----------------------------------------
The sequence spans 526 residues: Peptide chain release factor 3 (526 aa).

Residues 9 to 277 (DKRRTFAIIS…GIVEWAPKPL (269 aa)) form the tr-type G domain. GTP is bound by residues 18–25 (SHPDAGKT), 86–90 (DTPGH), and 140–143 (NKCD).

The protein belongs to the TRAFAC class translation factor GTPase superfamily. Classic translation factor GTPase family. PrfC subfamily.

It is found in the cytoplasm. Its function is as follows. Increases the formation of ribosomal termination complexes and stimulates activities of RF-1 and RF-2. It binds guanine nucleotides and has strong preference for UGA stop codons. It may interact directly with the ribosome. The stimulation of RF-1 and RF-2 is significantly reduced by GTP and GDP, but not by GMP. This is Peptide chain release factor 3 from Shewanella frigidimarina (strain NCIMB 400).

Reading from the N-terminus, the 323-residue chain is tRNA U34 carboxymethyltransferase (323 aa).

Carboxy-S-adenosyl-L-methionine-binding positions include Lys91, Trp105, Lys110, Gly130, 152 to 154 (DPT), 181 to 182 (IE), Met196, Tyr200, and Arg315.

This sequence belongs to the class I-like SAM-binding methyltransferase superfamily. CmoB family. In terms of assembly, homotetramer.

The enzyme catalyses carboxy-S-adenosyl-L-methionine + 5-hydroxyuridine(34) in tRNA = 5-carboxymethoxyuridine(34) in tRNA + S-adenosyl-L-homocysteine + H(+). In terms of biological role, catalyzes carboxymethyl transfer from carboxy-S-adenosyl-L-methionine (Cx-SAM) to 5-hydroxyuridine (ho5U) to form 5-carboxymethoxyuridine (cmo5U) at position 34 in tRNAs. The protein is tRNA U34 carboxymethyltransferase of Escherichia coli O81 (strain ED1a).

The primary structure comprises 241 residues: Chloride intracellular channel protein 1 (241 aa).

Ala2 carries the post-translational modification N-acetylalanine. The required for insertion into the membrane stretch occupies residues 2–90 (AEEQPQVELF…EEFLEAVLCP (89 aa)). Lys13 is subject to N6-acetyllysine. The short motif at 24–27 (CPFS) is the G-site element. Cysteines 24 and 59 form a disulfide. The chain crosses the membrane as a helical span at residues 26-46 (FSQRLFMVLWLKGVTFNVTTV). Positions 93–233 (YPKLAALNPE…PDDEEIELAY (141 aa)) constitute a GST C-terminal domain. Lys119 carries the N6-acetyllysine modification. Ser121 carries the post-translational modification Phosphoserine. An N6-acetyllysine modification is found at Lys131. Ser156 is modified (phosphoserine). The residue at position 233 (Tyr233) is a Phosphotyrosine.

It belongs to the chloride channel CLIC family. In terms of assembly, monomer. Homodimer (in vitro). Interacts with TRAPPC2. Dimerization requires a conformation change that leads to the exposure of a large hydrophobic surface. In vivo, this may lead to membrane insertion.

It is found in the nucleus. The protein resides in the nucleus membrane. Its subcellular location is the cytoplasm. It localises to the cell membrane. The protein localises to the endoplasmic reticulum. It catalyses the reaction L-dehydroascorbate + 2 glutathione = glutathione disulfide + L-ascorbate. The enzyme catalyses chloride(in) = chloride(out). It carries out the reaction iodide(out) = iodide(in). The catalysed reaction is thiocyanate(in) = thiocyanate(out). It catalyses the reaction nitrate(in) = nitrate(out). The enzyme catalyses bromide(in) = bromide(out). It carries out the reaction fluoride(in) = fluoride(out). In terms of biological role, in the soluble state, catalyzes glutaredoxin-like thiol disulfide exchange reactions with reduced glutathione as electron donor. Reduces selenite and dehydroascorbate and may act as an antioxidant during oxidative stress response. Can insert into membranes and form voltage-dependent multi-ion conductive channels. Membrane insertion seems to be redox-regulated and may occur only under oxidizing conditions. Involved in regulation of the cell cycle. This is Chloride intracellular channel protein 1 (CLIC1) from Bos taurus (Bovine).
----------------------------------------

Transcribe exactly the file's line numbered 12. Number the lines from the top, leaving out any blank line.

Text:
It is found in the nucleus. The protein resides in the nucleus membrane. Its subcellular location is the cytoplasm. It localises to the cell membrane. The protein localises to the endoplasmic reticulum. It catalyses the reaction L-dehydroascorbate + 2 glutathione = glutathione disulfide + L-ascorbate. The enzyme catalyses chloride(in) = chloride(out). It carries out the reaction iodide(out) = iodide(in). The catalysed reaction is thiocyanate(in) = thiocyanate(out). It catalyses the reaction nitrate(in) = nitrate(out). The enzyme catalyses bromide(in) = bromide(out). It carries out the reaction fluoride(in) = fluoride(out). In terms of biological role, in the soluble state, catalyzes glutaredoxin-like thiol disulfide exchange reactions with reduced glutathione as electron donor. Reduces selenite and dehydroascorbate and may act as an antioxidant during oxidative stress response. Can insert into membranes and form voltage-dependent multi-ion conductive channels. Membrane insertion seems to be redox-regulated and may occur only under oxidizing conditions. Involved in regulation of the cell cycle. This is Chloride intracellular channel protein 1 (CLIC1) from Bos taurus (Bovine).